New mural pays homage to Lincoln Heights greats –

Councilor Gil Cedillo in front of the Champions for Change mural in Lincoln Heights. “It’s important to have murals that tell us and others about our history,” he said.

By TA Hendrickson

The new mural in Los Angeles, by the artist Sergio Daniel Robleto, is undoubtedly the most inspiring.

Situated in Albion waterfront park in Lincoln Heights and titled “Champions of Change,” the mural depicts six people from Lincoln Heights who changed the world for the better.

“The Champions for Change mural is about the Eastside and the strength of these six people in uplifting the people around them,” said Gil Cedillo, CD 1 board member. murals that tell us and others about our history. “

From left to right on the mural, the six are:

Sal Castro | Provided by Sal Castro Academy for Urban Teachers Leaders / Cal State LA

Sal Castro (1933-2013): A longtime educator in LA schools, Castro was one of the main organizers of the 1968 walkouts in East LA, when thousands of Latino students protested against inequalities in education and called for better schools. A 34-year-old teacher at the time at Lincoln High School, Castro and 12 other organizers were arrested after the walkouts and charged with conspiracy. They were released amid protests calling for their release and ultimately exonerated. The walkouts, with Sal Castro in a leading role, are today recognized as defining events in the political history of Mexican Americans.

Ruth Vivian Acosta, on the right, and Linda Carpenter, on the left, co-authors of “Title IX” | Courtesy image in the Salt Lake Tribune

Ruth Vivian Acosta, from the 1957 Lincoln High School Class, has become a strong advocate for equity in women’s sport. Her writings on the subject – including the authoritative book “Title IX” – have been cited extensively in legal journals, Congress, and gender equality trials. Acosta has received numerous national awards, including the Lifetime Achievement Award from the National Association of Collegiate Women Athletic Administrators and the Billie Jean King Award from the Women’s Sports Foundation.

Robert Ernie “Babo” Castillo | Getty Images

Robert Ernie “Babo” Castillo (1955-2014): Castillo was a third baseman at Lincoln High School before becoming a major league pitcher. From 1977 to 1985, Castillo launched in 173 games for the Dodgers and 77 for the Minnesota Twins for a career ERA of 3.94. His best year was 1980, when he had a 2.75 ERA in 61 relief appearances for the Dodgers. In 1981 he played on the Dodgers World Series Championship team. Castillo also made baseball history as the man who taught Fernando Valenzuela how to throw a screwball.

Leo Santa Cruz | Etienne Laurent / EPA

Leo Santa Cruz: Born in Mexico and raised in Lincoln Heights, Santa Cruz is currently featherweight champion of the World Boxing Association, a title he adds to the world championships in three other weight classes, including bantamweight, super bantamweight and super featherweight. He is also a exemplary of the immigrant experience in Lincoln Heights, where despite family struggles to get by, he and his coaching father never gave up on work, plans and dreams, starting in Santa Cruz’s childhood, to become a boxing champion,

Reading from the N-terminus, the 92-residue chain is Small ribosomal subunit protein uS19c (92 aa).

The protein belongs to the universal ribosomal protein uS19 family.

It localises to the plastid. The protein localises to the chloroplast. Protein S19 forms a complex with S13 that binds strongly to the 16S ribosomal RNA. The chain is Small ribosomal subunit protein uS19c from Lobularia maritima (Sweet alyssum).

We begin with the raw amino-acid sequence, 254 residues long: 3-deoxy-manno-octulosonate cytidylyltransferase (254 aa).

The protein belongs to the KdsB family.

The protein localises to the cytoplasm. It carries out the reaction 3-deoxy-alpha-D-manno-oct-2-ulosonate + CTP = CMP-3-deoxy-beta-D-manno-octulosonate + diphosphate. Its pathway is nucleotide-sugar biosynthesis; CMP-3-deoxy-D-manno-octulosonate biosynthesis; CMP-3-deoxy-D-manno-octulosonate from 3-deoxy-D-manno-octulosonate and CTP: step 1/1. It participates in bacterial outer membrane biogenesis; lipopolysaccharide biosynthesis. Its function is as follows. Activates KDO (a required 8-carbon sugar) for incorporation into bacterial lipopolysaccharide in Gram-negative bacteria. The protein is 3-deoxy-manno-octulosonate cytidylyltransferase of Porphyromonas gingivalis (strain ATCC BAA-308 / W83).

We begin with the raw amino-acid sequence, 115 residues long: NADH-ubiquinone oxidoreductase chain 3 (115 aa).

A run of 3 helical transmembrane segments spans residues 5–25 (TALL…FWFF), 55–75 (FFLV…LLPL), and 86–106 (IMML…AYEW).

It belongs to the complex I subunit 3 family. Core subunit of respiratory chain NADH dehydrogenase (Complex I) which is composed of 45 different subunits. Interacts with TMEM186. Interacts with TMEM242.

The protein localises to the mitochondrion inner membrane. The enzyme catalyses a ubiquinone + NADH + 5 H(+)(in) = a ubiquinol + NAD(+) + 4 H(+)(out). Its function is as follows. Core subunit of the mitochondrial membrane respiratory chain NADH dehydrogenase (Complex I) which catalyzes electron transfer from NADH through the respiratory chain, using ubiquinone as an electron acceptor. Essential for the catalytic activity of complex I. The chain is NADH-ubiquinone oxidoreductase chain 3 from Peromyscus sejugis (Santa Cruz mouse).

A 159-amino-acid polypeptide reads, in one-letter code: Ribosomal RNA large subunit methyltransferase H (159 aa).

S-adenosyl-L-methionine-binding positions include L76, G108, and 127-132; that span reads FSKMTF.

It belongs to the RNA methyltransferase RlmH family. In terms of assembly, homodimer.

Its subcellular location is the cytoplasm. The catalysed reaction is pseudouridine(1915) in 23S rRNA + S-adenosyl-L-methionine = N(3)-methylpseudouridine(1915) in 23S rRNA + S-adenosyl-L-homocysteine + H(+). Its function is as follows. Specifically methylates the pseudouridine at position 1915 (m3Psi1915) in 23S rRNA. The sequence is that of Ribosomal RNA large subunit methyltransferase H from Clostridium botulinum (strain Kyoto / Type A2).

Kenny S. Washington | @RamsNFL

Kenneth S. Washington (1918-1971) A Lincoln High School, Washington star was the first African American to sign with a modern NFL team – the Los Angeles Rams – in 1946. Along the way, Washington attended UCLA, where he played both baseball and football, and, in 1939, became the first Consensus All-American in the history of UCLA’s football program. Lincoln High remembers its star alum every year at the Kenny Washington Memorial Game (which Lincoln won this year to win the Northern League Championship).

Paula Crisostomo | Image: MySpace

Paula crisostomo was a senior at Lincoln High School when she became the student leader of the 1968 walkouts in East LA. Sal Castro was his teacher and mentor. Crisostomo and his comrades initially tried to meet with the school board and other elected officials to change the dire conditions in Lincoln and other schools in the east, but their demands were turned down. Walkouts were a last resort. In a interview in 2018 Crisostomo recalled when the walkout began. “When I got up for the first time I thought, am I the only one leaving? When I turned around, there were students behind me, I opened the door and heard “Get out! And I… thought, ‘Okay, this is really happening.’ Over the next week and a half, more than 20,000 students joined the protests. In addition to his career in nonprofit organizations and college administration, Crisostomo helped found the Sal Castro Foundation, which promotes educational justice and leadership development for Latinx youth.

The Champions of Change mural was commissioned by the Ministry of Cultural Affairs, which invited three artists from its 2020 muralist list to submit designs. Robleto’s design was unanimously selected by a panel of members of the Lincoln Heights community, staff from the Bureau of Engineering, and recreation and parks staff.

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